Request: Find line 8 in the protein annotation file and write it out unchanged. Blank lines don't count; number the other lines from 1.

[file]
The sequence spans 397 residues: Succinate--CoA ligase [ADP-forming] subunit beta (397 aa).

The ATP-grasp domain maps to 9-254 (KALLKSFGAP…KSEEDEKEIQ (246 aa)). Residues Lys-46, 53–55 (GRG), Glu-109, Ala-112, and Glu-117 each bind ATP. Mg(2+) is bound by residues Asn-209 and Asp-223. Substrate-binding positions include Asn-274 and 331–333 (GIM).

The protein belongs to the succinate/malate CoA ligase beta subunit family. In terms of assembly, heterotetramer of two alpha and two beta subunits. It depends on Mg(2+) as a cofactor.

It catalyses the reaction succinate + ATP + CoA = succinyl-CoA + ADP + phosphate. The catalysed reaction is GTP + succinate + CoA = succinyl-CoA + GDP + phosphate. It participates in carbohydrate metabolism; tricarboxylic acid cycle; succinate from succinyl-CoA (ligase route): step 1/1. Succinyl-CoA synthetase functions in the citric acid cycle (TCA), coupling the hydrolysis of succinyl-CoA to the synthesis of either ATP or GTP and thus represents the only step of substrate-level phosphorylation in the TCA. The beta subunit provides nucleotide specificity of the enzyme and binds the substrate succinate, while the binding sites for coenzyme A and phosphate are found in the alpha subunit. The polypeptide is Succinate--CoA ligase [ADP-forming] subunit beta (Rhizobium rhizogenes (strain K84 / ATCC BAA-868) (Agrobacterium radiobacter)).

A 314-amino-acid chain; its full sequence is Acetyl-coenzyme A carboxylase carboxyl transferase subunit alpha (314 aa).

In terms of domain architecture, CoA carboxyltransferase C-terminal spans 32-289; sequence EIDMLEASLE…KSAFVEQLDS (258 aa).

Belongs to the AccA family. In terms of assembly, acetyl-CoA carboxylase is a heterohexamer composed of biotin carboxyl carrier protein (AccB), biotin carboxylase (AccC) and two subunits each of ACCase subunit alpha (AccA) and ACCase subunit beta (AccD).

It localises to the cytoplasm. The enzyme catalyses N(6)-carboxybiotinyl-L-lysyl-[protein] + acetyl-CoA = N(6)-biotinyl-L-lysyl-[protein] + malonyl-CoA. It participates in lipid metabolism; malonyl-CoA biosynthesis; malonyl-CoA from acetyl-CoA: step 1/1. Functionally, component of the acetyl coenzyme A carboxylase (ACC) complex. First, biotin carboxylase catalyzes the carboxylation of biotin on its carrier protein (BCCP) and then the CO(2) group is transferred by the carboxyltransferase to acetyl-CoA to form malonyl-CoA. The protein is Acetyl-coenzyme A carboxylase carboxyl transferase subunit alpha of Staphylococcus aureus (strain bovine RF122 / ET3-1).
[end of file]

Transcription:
It localises to the cytoplasm. The enzyme catalyses N(6)-carboxybiotinyl-L-lysyl-[protein] + acetyl-CoA = N(6)-biotinyl-L-lysyl-[protein] + malonyl-CoA. It participates in lipid metabolism; malonyl-CoA biosynthesis; malonyl-CoA from acetyl-CoA: step 1/1. Functionally, component of the acetyl coenzyme A carboxylase (ACC) complex. First, biotin carboxylase catalyzes the carboxylation of biotin on its carrier protein (BCCP) and then the CO(2) group is transferred by the carboxyltransferase to acetyl-CoA to form malonyl-CoA. The protein is Acetyl-coenzyme A carboxylase carboxyl transferase subunit alpha of Staphylococcus aureus (strain bovine RF122 / ET3-1).